If humans had not bred the dogs themselves, they would have had quite a difficult time figuring out that a tiny Chihuahua and a giant Great Dane are in fact related, scientists said.
Jack Tseng, a palaeontologist at the American Museum of Natural History in New York, said that if a biologist came from a society that had never been associated with dog breeding, he or she would immediately think that various dogs are in fact different species.
To determine whether an animal belongs to a certain species, scientists usually look at genetics and anatomy, Tseng said. When comparing different breeds of dogs, anatomy is often times not very helpful due to the animals’ various sizes and shapes.
For instance, although dog’s teeth have similar structure, they also come in a lot of sizes (depending on the breed), which would make it difficult to determine that they are in fact the same species, according to Mr. Tseng.
Dogs are an excellent example of how animals can have the same genetic blueprint, belong to the same species and yet look so different, he added.
What tells us that dogs are the same species is genetic analysis. Dogs and gray wolves (Canis lupus) share most of the same genes, so by those standards they could be considered the same species.
However, scientists say that dogs are in fact a subspecies of Canis lupus familiaris, a distinct species from the wolf due to some different gene variants called alleles. An allele can be defined as one of a number of alternative forms of the same gene or same genetic locus (the specific location or position of a gene).
For example, a variant of the gene IGF1 is linked with body size. According to a study published in the journal BMC Biology in 2010, one of the IGF1 variant that is associated with small body size in dogs cannot be found in wolf populations.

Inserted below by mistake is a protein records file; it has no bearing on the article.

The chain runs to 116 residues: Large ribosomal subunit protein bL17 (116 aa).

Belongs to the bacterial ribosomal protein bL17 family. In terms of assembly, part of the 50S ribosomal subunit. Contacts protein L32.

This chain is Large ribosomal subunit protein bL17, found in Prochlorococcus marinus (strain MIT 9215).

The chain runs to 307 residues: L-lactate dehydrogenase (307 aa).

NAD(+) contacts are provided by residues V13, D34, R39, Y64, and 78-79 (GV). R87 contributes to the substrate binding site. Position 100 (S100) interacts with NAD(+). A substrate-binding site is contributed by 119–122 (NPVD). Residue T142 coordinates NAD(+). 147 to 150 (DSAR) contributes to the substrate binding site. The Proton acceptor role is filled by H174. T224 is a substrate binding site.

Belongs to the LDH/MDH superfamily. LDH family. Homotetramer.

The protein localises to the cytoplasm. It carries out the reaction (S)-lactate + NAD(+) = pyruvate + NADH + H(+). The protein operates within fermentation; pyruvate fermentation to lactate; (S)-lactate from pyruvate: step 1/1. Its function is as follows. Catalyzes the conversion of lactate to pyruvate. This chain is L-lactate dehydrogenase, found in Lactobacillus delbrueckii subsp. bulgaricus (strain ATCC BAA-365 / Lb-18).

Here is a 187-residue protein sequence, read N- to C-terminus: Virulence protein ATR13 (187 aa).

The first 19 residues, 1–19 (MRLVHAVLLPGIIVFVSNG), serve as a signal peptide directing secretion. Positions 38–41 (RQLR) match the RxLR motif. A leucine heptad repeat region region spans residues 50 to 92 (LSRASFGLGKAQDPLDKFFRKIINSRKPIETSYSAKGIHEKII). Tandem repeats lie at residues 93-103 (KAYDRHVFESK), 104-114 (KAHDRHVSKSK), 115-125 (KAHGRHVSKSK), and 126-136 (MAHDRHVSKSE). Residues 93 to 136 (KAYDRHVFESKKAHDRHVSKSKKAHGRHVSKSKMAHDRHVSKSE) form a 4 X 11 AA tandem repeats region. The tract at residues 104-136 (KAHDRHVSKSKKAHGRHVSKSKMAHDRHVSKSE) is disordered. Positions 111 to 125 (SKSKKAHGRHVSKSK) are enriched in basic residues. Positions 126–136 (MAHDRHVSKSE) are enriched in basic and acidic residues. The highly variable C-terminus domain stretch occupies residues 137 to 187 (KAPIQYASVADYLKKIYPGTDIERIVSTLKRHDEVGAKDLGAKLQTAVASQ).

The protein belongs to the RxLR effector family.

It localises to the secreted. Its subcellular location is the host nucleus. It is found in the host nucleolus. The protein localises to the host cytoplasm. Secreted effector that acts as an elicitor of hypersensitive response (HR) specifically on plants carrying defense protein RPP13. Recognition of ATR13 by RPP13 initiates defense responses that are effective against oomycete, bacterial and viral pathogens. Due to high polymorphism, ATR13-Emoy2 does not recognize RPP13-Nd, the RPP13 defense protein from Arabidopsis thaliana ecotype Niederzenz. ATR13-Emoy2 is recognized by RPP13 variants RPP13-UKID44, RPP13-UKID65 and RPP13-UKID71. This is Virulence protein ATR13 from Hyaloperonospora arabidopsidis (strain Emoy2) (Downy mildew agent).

Another piece of evidence that shows all dogs are in fact the same species is that technically, different breed can reproduce with one another. Of course, that may not be possible in all cases because some breeds are dramatically different in size – such as a Chihuahua and a Great Dane, according to Tseng.
That being said, domestic dogs are also able to breed successfully with wolves, Tseng. Although that might suggest that they should be classified as the same species, there are still some subtle difference is the anatomy of wolves and dogs. Compared with wolves, dogs have more raised, prominent foreheads and they also tend to have more crowded teeth and shorter faces.
According to Tseng, both dogs and wolves have the same number of teeth, but dogs’ teeth are sometimes smaller in size so they can all fit in the smaller space.
Based of genetic data, specifically mitochondrial DNA – that gets passed down to the offspring through the maternal line – indicates that all dogs are the same species. There is a possibility that wolves are too, but from a societal standpoint, dogs and wolves are without a doubt significantly different, Tseng said.
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